Hepatitis C and lipid metabolism, hepatic steatosis, and NAFLD: still important in the era of direct acting antiviral therapy?

J Viral Hepat. 2014 Jan;21(1):1-8. doi: 10.1111/jvh.12172. Epub 2013 Oct 6.


Chronic hepatitis C (CHC) and nonalcoholic fatty liver disease (NAFLD) have an individual prevalence of 1.8-3% and at least 30%, respectively, in the United States. It is therefore not surprising that there is overlap between these two common chronic liver diseases, although the relationship appears to go beyond isolated co-existence. Hepatic steatosis is a common feature of CHC infection and can be related to both metabolic and viral specific factors. Steatosis in the setting of nongenotype 3 CHC has been predictive of response to therapy prior to the advent of the direct acting antiviral medications (DAAs). Similarly, lipid metabolism appears important in response to CHC treatment. The pathways for both lipid homeostasis and NAFLD as it pertains to CHC infection as well as the utilization of statin therapy in CHC infection will be reviewed with a focus on the relevance of these topics in the era of DAA therapy.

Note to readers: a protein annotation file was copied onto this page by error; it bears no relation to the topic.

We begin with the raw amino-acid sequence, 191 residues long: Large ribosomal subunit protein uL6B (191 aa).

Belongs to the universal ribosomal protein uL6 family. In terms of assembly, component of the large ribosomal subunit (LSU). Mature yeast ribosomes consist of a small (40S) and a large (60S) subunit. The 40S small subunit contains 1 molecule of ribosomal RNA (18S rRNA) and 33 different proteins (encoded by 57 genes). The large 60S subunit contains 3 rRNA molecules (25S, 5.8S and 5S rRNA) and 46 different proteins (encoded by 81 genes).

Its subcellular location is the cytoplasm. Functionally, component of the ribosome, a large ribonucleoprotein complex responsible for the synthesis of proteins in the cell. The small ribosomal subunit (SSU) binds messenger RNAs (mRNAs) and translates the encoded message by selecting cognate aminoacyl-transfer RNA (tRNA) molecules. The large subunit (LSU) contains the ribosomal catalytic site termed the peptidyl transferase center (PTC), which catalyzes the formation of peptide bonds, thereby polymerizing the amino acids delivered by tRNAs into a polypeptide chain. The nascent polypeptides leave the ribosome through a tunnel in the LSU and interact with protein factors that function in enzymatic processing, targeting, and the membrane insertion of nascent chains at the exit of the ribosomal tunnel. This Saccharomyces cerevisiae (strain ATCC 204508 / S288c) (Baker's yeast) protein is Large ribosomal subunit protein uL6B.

Keywords: NAFLD; cholesterol; hepatitis C; lipid metabolism; statins.

Publication types

  • Review

MeSH terms

  • Anticholesteremic Agents / therapeutic use
  • Antiviral Agents / therapeutic use*
  • Fatty Liver / epidemiology*
  • Fatty Liver / etiology*
  • Fatty Liver / pathology
  • Hepatitis C / complications*
  • Hepatitis C / epidemiology*
  • Hepatitis C / pathology
  • Lipid Metabolism*
  • Non-alcoholic Fatty Liver Disease
  • Prevalence
  • United States / epidemiology


  • Anticholesteremic Agents
  • Antiviral Agents